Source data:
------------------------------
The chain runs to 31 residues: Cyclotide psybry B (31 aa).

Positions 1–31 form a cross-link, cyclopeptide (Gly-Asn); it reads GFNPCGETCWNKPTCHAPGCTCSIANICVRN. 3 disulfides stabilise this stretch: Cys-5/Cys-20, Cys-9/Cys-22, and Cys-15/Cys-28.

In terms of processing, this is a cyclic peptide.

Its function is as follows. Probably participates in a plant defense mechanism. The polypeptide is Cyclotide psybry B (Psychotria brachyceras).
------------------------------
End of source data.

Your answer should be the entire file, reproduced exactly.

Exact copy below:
The chain runs to 31 residues: Cyclotide psybry B (31 aa).

Positions 1–31 form a cross-link, cyclopeptide (Gly-Asn); it reads GFNPCGETCWNKPTCHAPGCTCSIANICVRN. 3 disulfides stabilise this stretch: Cys-5/Cys-20, Cys-9/Cys-22, and Cys-15/Cys-28.

In terms of processing, this is a cyclic peptide.

Its function is as follows. Probably participates in a plant defense mechanism. The polypeptide is Cyclotide psybry B (Psychotria brachyceras).